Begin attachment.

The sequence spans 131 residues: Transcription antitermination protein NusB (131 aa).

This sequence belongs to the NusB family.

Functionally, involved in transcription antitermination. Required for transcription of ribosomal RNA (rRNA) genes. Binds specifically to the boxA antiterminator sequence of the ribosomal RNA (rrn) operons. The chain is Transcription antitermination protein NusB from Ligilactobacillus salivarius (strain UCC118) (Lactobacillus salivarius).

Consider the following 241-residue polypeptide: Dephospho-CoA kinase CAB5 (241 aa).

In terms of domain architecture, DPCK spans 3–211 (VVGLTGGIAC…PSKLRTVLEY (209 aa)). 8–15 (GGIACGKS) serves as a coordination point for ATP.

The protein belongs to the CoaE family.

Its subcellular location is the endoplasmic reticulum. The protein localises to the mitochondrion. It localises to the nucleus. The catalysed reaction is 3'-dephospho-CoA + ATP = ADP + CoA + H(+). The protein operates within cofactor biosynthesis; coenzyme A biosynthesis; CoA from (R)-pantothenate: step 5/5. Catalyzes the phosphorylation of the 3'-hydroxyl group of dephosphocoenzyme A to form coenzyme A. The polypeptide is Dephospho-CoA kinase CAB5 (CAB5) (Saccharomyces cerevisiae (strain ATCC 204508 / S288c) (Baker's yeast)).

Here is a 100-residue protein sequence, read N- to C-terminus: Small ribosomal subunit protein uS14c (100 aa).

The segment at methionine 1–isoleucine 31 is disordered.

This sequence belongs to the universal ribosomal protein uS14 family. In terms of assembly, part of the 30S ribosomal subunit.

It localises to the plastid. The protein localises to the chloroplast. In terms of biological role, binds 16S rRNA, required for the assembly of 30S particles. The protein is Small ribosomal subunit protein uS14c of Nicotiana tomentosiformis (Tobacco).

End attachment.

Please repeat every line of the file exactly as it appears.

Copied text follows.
The sequence spans 131 residues: Transcription antitermination protein NusB (131 aa).

This sequence belongs to the NusB family.

Functionally, involved in transcription antitermination. Required for transcription of ribosomal RNA (rRNA) genes. Binds specifically to the boxA antiterminator sequence of the ribosomal RNA (rrn) operons. The chain is Transcription antitermination protein NusB from Ligilactobacillus salivarius (strain UCC118) (Lactobacillus salivarius).

Consider the following 241-residue polypeptide: Dephospho-CoA kinase CAB5 (241 aa).

In terms of domain architecture, DPCK spans 3–211 (VVGLTGGIAC…PSKLRTVLEY (209 aa)). 8–15 (GGIACGKS) serves as a coordination point for ATP.

The protein belongs to the CoaE family.

Its subcellular location is the endoplasmic reticulum. The protein localises to the mitochondrion. It localises to the nucleus. The catalysed reaction is 3'-dephospho-CoA + ATP = ADP + CoA + H(+). The protein operates within cofactor biosynthesis; coenzyme A biosynthesis; CoA from (R)-pantothenate: step 5/5. Catalyzes the phosphorylation of the 3'-hydroxyl group of dephosphocoenzyme A to form coenzyme A. The polypeptide is Dephospho-CoA kinase CAB5 (CAB5) (Saccharomyces cerevisiae (strain ATCC 204508 / S288c) (Baker's yeast)).

Here is a 100-residue protein sequence, read N- to C-terminus: Small ribosomal subunit protein uS14c (100 aa).

The segment at methionine 1–isoleucine 31 is disordered.

This sequence belongs to the universal ribosomal protein uS14 family. In terms of assembly, part of the 30S ribosomal subunit.

It localises to the plastid. The protein localises to the chloroplast. In terms of biological role, binds 16S rRNA, required for the assembly of 30S particles. The protein is Small ribosomal subunit protein uS14c of Nicotiana tomentosiformis (Tobacco).